FarmMarsNow
2014-Aug-12, 02:23 PM
AI is the piece that is most likely to become available next. It would be hard to replicate an AI capability, so let us presume that the AI part is not self-replicating but can manage multiple self-replicating units. If you get some proper AI going (and I think the AI we have may be good enough) then the technology exists to set up a self replicating manufacturing system for a particular kind of environment with a known set of resources such as a particular desert with a given kind of sand and other minerals and a predictable amount of light. Then you can use one AI unit to monitor many self replicating manufacturing systems. Each replicating unit doeesn't have to be 'Intelligent'. It just has to be able to work with AI to recognize and process resources in a specific environment with a given set of raw materials, and it has to have a limited set of procedures to purify and use those raw materials. Without requiring the replication of AI and with solid AI in partnership managing multiple units, you get a much easier to design self replicating system.

Noclevername
2014-Aug-12, 04:41 PM
There is some research actively being done to produce self replicating technology, such as RepRap (http://en.wikipedia.org/wiki/RepRap_Project), an evolving 3D printer design that can reproduce most of its own parts.

Jens
2014-Aug-13, 01:06 AM
There is some research actively being done to produce self replicating technology, such as RepRap (http://en.wikipedia.org/wiki/RepRap_Project), an evolving 3D printer design that can reproduce most of its own parts.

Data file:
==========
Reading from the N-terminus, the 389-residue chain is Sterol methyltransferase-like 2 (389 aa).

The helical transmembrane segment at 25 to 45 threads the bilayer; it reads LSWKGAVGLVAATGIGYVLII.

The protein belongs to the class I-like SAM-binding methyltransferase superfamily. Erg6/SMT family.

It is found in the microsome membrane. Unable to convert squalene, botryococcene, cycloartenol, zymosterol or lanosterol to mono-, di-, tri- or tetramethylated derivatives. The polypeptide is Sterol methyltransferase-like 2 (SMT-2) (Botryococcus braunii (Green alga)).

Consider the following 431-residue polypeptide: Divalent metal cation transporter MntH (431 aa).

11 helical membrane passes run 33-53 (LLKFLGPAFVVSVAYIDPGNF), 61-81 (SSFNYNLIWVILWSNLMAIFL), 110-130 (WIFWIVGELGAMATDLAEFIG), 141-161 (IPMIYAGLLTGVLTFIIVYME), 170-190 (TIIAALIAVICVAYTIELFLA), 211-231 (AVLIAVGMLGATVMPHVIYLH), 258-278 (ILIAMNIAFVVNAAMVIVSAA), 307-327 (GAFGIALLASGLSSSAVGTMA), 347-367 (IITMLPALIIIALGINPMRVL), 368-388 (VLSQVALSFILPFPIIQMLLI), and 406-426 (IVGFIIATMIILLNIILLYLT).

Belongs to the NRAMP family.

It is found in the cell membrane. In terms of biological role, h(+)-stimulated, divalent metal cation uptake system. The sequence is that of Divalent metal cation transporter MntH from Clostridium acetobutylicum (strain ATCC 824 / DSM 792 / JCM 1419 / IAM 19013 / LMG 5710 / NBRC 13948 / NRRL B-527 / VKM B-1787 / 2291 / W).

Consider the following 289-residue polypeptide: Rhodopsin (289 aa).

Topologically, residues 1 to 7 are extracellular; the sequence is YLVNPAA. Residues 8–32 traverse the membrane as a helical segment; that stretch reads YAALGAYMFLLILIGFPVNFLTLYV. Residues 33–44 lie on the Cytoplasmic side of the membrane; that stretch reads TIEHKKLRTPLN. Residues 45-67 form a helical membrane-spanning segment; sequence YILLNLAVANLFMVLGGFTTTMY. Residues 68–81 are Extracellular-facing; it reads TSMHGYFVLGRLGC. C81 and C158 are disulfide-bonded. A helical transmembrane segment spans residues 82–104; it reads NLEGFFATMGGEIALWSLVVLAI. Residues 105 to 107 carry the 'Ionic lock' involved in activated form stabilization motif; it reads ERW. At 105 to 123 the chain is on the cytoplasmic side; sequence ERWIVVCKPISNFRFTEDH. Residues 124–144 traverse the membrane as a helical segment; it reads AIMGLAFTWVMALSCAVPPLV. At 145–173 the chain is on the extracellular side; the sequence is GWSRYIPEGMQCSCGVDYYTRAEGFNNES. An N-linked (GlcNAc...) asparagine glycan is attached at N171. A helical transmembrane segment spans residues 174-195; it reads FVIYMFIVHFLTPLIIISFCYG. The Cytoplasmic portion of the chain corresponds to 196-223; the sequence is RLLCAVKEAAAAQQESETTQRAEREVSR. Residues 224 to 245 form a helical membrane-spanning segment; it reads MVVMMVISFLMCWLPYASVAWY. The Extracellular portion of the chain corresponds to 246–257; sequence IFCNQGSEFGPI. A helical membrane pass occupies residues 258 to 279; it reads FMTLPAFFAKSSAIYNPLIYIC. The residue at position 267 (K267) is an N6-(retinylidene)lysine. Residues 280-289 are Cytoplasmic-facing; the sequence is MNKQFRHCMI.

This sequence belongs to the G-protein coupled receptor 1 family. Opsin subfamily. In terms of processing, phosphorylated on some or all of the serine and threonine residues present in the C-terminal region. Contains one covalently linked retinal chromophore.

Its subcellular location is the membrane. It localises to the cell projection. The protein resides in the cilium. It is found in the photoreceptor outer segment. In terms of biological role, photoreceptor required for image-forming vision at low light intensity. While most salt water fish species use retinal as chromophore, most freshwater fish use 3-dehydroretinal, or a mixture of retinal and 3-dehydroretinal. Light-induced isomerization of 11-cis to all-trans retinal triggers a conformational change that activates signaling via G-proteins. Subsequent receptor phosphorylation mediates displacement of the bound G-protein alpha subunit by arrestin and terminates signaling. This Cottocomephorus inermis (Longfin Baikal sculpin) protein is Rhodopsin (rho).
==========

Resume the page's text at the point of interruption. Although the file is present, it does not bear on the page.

It's interesting, but still it is a long, long way from actual self-replication. The wondrous thing about life is that it can take things from an environment and self-replicate using just the natural environment around itself. The machine that's being developed requires certain plastics to be fed into it. Now having a machine that could take minerals from the ground and process them into self-replication would be really cool.

Noclevername
2014-Aug-13, 01:32 AM
It's interesting, but still it is a long, long way from actual self-replication. The wondrous thing about life is that it can take things from an environment and self-replicate using just the natural environment around itself. The machine that's being developed requires certain plastics to be fed into it. Now having a machine that could take minerals from the ground and process them into self-replication would be really cool.

Very true. I can see some kind of chemical processing robot sniffing out carbon compounds to turn into plastics or binding agents for soil particles. Recycled junk can be used for metal, or organic conductors might be applied to a substrate. Maybe it could harvest energy from local ambient sources; I can see a swarm of bots sitting on a hillside waiting for the sun to come up, or fighting for the best spots on a windy rise...

ravens_cry
2014-Aug-13, 04:01 AM
Baby steps. Technology builds on technology. We know self replication is possible, we live it every day. From sunlight, air,and water with traces of the earth, comes every living thing. I sometimes get this weird feeling when looking around and even at myself just how weird that is.

Noclevername
2014-Aug-13, 09:37 AM
Baby steps. Technology builds on technology. We know self replication is possible, we live it every day. From sunlight, air,and water with traces of the earth, comes every living thing. I sometimes get this weird feeling when looking around and even at myself just how weird that is.

A timely Dinosaur Comics strip on the topic: http://www.qwantz.com/index.php?comic=2678

Noclevername
2014-Aug-18, 09:59 AM
There's a possibility of DNA based machines being studied now; I wonder where the lines and overlaps will develop between DNA based technology, genetic engineering, and nanotechnology?

ravens_cry
2014-Aug-18, 05:33 PM
I think we are going to see a lot of the same solutions for quite some time.
Life has had a couple billion years to puzzle at much of the same questions out, so it doesn't surprise me that there should be a lot of wisdom to be gleaned from the nanomachinery of life.